The comments come as the Independent Police Complaints Commission (IPCC) report, published today examines the role of the police in relation to the use of Section 136 of the Mental Health Act.
This new report has brought to light that large numbers of vulnerable people are ending up in police cells, as temporary places of safety for people, after they have been arrested and are in need of health care.
The IPCC report shows that patients needing a medical assessment under the Mental Health Act are being held in police cells nearly twice as often as health-based settings as designated ‘places of safety’.
This is despite the Government’s commitment that all mental health trust in England should now have in place access to an appropriate health-based place of safety.
£100 million has been allocated by the Department of Health to increase the number of health based places of safety and improve intensive psychiatric units. The IPCC’s new report has revealed that staffing costs have not been taken into account and so places of safety have been built but are sitting empty as health trusts cannot afford to staff them. One newly built place of safety is currently being used as a stock room the IPCC report says.
Findings from the last census on inpatient care show that people from African Caribbean communities are 50% more likely to be referred to mental health services via the police than their white counterparts, despite having similar rates of mental ill health as any other ethnic group. This means the failures highlighted in this report will hit the black community hardest.
‘Being detained in a police cell would be a traumatic and highly distressing experience for anyone, the impact that this would have on someone who may be suffering from mental distress can only make matters worse.
The police are not trained to work with people needing mental health care and could misjudge an expression of distress or behavior when someone is in crisis. The recent tragic death of the former service user Sean Rigg, who lost his life while in police custody in August, makes it clear that police cells are not places of safety.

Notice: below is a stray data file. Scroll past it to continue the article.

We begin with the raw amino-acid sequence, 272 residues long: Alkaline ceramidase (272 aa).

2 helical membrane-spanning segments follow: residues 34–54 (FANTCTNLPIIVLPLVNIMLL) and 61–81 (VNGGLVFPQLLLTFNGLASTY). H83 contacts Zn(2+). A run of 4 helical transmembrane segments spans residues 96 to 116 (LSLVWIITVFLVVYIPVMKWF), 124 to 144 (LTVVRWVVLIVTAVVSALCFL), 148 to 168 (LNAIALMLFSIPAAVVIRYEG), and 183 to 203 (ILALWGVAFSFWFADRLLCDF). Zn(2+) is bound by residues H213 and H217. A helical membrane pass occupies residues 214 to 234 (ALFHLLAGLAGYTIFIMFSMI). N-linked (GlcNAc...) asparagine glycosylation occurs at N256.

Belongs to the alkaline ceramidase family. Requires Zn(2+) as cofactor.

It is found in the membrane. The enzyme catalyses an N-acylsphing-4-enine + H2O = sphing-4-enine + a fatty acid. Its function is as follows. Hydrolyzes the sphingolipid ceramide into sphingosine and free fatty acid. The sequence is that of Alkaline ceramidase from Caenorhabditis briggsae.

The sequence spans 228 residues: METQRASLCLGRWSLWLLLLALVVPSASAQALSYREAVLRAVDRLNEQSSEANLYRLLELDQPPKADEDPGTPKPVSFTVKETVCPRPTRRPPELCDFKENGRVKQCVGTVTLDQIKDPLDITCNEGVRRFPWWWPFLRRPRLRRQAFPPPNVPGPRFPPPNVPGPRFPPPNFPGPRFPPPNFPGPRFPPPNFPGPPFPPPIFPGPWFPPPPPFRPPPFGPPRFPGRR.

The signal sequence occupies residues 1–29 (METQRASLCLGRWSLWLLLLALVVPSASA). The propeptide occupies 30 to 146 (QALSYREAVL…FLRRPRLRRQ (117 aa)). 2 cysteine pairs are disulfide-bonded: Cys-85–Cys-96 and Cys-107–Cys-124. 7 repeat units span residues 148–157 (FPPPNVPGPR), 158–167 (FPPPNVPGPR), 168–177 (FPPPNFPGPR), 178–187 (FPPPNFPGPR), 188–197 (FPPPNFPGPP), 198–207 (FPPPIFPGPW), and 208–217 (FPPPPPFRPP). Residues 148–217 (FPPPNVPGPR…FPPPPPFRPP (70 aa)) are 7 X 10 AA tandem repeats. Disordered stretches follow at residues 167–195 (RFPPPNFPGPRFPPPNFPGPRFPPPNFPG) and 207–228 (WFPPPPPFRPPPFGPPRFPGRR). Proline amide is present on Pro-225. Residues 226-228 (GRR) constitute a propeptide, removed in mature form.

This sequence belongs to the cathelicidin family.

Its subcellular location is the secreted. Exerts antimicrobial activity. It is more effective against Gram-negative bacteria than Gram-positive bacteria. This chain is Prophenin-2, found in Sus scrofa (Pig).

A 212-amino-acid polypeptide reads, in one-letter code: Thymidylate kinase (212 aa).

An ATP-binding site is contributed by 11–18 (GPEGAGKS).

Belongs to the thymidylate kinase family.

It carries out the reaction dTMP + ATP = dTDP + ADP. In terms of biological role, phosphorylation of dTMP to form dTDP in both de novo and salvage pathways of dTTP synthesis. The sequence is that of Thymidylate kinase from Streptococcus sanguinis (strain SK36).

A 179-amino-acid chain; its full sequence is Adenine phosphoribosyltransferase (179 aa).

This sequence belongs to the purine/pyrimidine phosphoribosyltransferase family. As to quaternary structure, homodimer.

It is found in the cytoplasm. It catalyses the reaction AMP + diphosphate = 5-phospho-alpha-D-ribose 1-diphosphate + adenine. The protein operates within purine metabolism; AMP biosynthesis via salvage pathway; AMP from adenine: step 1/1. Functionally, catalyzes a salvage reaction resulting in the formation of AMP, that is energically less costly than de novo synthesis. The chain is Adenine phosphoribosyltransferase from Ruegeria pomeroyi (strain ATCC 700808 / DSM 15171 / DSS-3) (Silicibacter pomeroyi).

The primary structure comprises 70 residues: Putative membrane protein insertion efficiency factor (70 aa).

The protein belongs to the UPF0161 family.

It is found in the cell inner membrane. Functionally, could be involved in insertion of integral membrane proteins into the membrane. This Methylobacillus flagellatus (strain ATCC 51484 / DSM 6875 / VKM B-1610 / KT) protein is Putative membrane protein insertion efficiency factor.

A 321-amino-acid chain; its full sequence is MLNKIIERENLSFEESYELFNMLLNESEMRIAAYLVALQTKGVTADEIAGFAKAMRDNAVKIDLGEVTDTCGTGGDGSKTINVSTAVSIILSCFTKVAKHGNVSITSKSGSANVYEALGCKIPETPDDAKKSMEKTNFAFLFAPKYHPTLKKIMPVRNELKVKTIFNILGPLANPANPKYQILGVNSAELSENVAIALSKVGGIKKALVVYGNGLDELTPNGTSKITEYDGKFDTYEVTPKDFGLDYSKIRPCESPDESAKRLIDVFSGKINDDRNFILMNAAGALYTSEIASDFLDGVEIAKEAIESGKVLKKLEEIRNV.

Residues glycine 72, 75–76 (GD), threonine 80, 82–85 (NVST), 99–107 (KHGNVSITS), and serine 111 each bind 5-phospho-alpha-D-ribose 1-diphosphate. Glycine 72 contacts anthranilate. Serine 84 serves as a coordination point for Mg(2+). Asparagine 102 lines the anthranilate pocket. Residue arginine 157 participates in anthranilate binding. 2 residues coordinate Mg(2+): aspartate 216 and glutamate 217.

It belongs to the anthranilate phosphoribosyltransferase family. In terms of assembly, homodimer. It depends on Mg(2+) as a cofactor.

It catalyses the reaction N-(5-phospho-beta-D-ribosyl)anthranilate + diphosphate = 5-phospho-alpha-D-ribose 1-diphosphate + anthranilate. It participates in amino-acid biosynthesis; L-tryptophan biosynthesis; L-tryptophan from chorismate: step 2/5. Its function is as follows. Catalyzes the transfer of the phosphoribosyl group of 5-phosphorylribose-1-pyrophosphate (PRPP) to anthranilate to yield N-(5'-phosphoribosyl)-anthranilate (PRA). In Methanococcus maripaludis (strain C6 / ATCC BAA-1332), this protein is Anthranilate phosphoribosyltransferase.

The lack of planning to ensure appropriate places are made available and adequately staffed is an indication of the priority services have given to the needs of one of the most vunerable groups in our society. There needs to be a public commitment at the highest level to ensure the most vunerable are not at the brunt of any organisations failings just because they do not have a voice,’ Matilda MacAttram director of Black Mental Health UK said.
‘Police cells are definitely not a place of safety, in fact they have the opposite effect. We have had a lot our men dying in police cells and the families have never had an answer as to why. To know that £100million has been allocated to create health based places of safety, but the places are still not available two years later shows that black people’s needs in particular are not being taken into account.
It’s very disturbing to hear the findings of this report as we know that the police aren’t trained to deal with people suffering from mental distress. We would be willing to work with anyone who needs advice on what is needed to set up appropriate and therapeutic places of safety. Jackie McClean, manager of Ominicare Community Mental Health Service said.
‘We know that black people, are going disproportionately overrepresented among people detained under a section 136. If £100 million has been allocated to ensure that the right services are in place but are not available, it shows a lack of commitment to get things done right in this area. I don’t know how long it will take for the inequalities in the treatment of minority groups is going to be addressed, and lives are being destroyed in the process. It is sad that in this day and age a police cell to be deemed a place of safety, it’s unfit for 21st century mental health service.
Most of us know someone who has been in that situation, when they were at their lowest ebb or responding to a trauma or bereavement in their lives. It happens a lot’, Alicia Spence manager of the African Caribbean Community Initiative said.
‘The majority of people subject to this are from minority communities, the last census on mental health care showed that people from African and African Caribbean communities are 50% more likely to enter mental health services via police referrals. The church is becoming increasingly concerned about this as we have seen many deaths of young men while in police custody and many more leaving these setting traumatized. It is a damning indictment to have £100million allocated to address this and yet not provide the safe places needed, it show that there is shows no respect or regard for people needing need this kind of care,’ Rev Pastor Desmond Hall, chair of Christian’s Together in Brent said.